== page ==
Many who enjoy recreational riding on public lands are concerned about the reduction of trails, trail heads and the closure of public lands to horses and pack animals. Access to areas to ride is one of the most important issues facing riders. To prevent further closures, recreational riders are working closely with their federal, state and local land managers and also looking for federal legislative solutions.
On November 1, 2007, Senator Mike Crapo (R-ID) introduced the Preserving our Equine Heritage on Public Lands Act (S. 2283). Senator Crapo introduced similar legislation in the last Congress.
This bill recognizes the importance of saddle and pack stock in the settling, exploration and recreation of our country by ensuring that the horse's historic and traditional use is recognized as our public lands are managed by the National Park Service, the Bureau of Land Management, the United States Fish and Wildlife Service, and the Forest Service.
The bill directs the Secretaries of Interior and Agriculture to manage the federal lands under their jurisdiction "in a manner that preserves and facilitates the continued use and access of pack and saddle stock animals" on lands on which "there is a historical tradition" of use. The bill applies to the management of the National Park System, BLM lands, National Wildlife Refuge System land, and National Forest System land.
The bill provides that such lands "shall remain open and accessible to the use of pack and saddle stock animals" where there is a tradition of use, but does not limit the federal agencies' ultimate authority to restrict such use, provided the agencies perform the review required under the National Environmental Policy Act of 1969. The bill would also impose additional specific and designated procedures to be followed by agencies before any land closures to horses. These procedures include advance notice of any proposed reduction in use to allow public comment, convening a public meeting near the area involved, and collaboration with various users during the process.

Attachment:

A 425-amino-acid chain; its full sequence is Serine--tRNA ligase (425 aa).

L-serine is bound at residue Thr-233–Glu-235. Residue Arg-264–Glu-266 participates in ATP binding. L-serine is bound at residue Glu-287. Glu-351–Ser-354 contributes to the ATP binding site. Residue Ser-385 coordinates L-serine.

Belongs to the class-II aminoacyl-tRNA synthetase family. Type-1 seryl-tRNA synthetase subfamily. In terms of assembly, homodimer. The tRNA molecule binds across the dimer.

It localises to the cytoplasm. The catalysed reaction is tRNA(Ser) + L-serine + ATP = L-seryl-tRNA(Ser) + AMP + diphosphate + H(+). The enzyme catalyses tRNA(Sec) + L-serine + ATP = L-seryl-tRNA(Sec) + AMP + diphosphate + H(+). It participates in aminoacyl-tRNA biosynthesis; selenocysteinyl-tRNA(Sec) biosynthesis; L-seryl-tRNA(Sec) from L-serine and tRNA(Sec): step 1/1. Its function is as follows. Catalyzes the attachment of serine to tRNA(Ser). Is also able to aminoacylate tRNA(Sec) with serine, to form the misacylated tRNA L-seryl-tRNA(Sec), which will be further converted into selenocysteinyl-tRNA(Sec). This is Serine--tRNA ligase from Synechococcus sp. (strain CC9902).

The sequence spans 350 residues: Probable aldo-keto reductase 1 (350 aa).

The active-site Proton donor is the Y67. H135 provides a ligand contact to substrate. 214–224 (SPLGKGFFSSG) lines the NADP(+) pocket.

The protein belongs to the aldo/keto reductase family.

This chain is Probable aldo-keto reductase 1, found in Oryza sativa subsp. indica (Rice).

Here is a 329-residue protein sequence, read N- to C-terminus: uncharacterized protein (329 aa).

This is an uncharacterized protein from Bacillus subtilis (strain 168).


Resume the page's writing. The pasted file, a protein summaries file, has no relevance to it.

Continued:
The bill directs the Secretaries of the Interior and Agriculture to issue a policy within 180 days of enactment that defines the meaning of "historical tradition of the use of pack and saddle stock animals" on federal lands.
The bill was referred to the Senate Committee on Energy and Natural Resources.
Editorial Comment: There may be two side to this issue in eastern forests where the public land units are smaller. Horse trails, bicycle trails, and foot trails are not necessarily compatible. It could be argued that any area of North America has a tradition of use by pack and saddle horses, and that equestrians therefore should be allowed on any trail. Although this bill provides for the right of the land management agencies to restrict horse use, under this wording it may impose a new burden of review and paperwork.
from the American Horse Council
Read the text of S 2283, Preserving our Equine Heritage on Public Land Act
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